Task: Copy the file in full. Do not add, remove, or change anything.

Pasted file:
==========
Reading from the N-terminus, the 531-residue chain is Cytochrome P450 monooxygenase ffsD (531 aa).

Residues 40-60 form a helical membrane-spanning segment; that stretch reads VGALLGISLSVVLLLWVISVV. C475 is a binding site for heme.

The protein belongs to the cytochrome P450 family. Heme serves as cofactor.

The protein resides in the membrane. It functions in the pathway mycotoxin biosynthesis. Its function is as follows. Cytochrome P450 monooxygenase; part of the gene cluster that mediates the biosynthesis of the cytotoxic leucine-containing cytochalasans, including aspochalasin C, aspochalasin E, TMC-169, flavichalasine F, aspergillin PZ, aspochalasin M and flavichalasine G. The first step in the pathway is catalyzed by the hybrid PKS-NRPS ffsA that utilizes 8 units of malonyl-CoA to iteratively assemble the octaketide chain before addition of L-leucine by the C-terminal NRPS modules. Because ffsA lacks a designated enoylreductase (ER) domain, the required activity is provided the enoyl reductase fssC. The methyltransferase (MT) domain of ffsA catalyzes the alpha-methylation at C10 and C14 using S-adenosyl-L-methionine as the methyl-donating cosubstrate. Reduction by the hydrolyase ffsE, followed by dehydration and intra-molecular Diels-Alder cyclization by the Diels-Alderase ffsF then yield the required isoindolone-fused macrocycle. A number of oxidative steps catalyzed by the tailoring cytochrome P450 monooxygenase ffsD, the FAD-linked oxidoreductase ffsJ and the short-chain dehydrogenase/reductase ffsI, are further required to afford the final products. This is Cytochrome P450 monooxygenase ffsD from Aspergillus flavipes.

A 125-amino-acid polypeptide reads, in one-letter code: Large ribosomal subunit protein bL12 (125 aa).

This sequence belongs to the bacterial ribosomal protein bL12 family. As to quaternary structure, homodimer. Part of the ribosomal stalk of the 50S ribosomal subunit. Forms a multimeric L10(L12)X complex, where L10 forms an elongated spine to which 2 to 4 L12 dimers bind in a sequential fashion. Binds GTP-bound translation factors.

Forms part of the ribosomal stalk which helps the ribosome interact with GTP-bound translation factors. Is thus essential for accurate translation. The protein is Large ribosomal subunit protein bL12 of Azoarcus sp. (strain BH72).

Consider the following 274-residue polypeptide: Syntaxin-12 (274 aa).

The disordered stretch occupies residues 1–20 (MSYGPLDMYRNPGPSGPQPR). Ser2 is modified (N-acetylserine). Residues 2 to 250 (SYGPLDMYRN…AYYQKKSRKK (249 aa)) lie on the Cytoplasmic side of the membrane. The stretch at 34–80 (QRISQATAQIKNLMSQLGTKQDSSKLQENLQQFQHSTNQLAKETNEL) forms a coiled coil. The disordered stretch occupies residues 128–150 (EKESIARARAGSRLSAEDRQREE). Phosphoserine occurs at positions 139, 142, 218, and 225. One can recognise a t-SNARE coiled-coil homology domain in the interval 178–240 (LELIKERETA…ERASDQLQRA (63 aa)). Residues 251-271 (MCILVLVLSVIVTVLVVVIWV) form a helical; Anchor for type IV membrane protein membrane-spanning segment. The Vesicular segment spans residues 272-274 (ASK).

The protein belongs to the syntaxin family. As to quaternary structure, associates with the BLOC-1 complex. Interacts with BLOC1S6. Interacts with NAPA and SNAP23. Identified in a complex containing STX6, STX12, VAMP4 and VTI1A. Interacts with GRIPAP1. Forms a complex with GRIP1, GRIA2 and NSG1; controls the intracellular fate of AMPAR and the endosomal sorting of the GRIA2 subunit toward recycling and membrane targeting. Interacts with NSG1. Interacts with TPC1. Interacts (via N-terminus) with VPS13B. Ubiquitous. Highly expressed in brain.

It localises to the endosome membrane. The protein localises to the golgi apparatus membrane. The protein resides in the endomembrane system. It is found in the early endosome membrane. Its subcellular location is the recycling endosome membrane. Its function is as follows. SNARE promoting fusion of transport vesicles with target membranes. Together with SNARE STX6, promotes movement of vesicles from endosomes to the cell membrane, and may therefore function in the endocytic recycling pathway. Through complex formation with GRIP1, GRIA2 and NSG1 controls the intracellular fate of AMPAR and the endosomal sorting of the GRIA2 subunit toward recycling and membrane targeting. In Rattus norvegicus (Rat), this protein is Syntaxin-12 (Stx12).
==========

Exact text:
Reading from the N-terminus, the 531-residue chain is Cytochrome P450 monooxygenase ffsD (531 aa).

Residues 40-60 form a helical membrane-spanning segment; that stretch reads VGALLGISLSVVLLLWVISVV. C475 is a binding site for heme.

The protein belongs to the cytochrome P450 family. Heme serves as cofactor.

The protein resides in the membrane. It functions in the pathway mycotoxin biosynthesis. Its function is as follows. Cytochrome P450 monooxygenase; part of the gene cluster that mediates the biosynthesis of the cytotoxic leucine-containing cytochalasans, including aspochalasin C, aspochalasin E, TMC-169, flavichalasine F, aspergillin PZ, aspochalasin M and flavichalasine G. The first step in the pathway is catalyzed by the hybrid PKS-NRPS ffsA that utilizes 8 units of malonyl-CoA to iteratively assemble the octaketide chain before addition of L-leucine by the C-terminal NRPS modules. Because ffsA lacks a designated enoylreductase (ER) domain, the required activity is provided the enoyl reductase fssC. The methyltransferase (MT) domain of ffsA catalyzes the alpha-methylation at C10 and C14 using S-adenosyl-L-methionine as the methyl-donating cosubstrate. Reduction by the hydrolyase ffsE, followed by dehydration and intra-molecular Diels-Alder cyclization by the Diels-Alderase ffsF then yield the required isoindolone-fused macrocycle. A number of oxidative steps catalyzed by the tailoring cytochrome P450 monooxygenase ffsD, the FAD-linked oxidoreductase ffsJ and the short-chain dehydrogenase/reductase ffsI, are further required to afford the final products. This is Cytochrome P450 monooxygenase ffsD from Aspergillus flavipes.

A 125-amino-acid polypeptide reads, in one-letter code: Large ribosomal subunit protein bL12 (125 aa).

This sequence belongs to the bacterial ribosomal protein bL12 family. As to quaternary structure, homodimer. Part of the ribosomal stalk of the 50S ribosomal subunit. Forms a multimeric L10(L12)X complex, where L10 forms an elongated spine to which 2 to 4 L12 dimers bind in a sequential fashion. Binds GTP-bound translation factors.

Forms part of the ribosomal stalk which helps the ribosome interact with GTP-bound translation factors. Is thus essential for accurate translation. The protein is Large ribosomal subunit protein bL12 of Azoarcus sp. (strain BH72).

Consider the following 274-residue polypeptide: Syntaxin-12 (274 aa).

The disordered stretch occupies residues 1–20 (MSYGPLDMYRNPGPSGPQPR). Ser2 is modified (N-acetylserine). Residues 2 to 250 (SYGPLDMYRN…AYYQKKSRKK (249 aa)) lie on the Cytoplasmic side of the membrane. The stretch at 34–80 (QRISQATAQIKNLMSQLGTKQDSSKLQENLQQFQHSTNQLAKETNEL) forms a coiled coil. The disordered stretch occupies residues 128–150 (EKESIARARAGSRLSAEDRQREE). Phosphoserine occurs at positions 139, 142, 218, and 225. One can recognise a t-SNARE coiled-coil homology domain in the interval 178–240 (LELIKERETA…ERASDQLQRA (63 aa)). Residues 251-271 (MCILVLVLSVIVTVLVVVIWV) form a helical; Anchor for type IV membrane protein membrane-spanning segment. The Vesicular segment spans residues 272-274 (ASK).

The protein belongs to the syntaxin family. As to quaternary structure, associates with the BLOC-1 complex. Interacts with BLOC1S6. Interacts with NAPA and SNAP23. Identified in a complex containing STX6, STX12, VAMP4 and VTI1A. Interacts with GRIPAP1. Forms a complex with GRIP1, GRIA2 and NSG1; controls the intracellular fate of AMPAR and the endosomal sorting of the GRIA2 subunit toward recycling and membrane targeting. Interacts with NSG1. Interacts with TPC1. Interacts (via N-terminus) with VPS13B. Ubiquitous. Highly expressed in brain.

It localises to the endosome membrane. The protein localises to the golgi apparatus membrane. The protein resides in the endomembrane system. It is found in the early endosome membrane. Its subcellular location is the recycling endosome membrane. Its function is as follows. SNARE promoting fusion of transport vesicles with target membranes. Together with SNARE STX6, promotes movement of vesicles from endosomes to the cell membrane, and may therefore function in the endocytic recycling pathway. Through complex formation with GRIP1, GRIA2 and NSG1 controls the intracellular fate of AMPAR and the endosomal sorting of the GRIA2 subunit toward recycling and membrane targeting. In Rattus norvegicus (Rat), this protein is Syntaxin-12 (Stx12).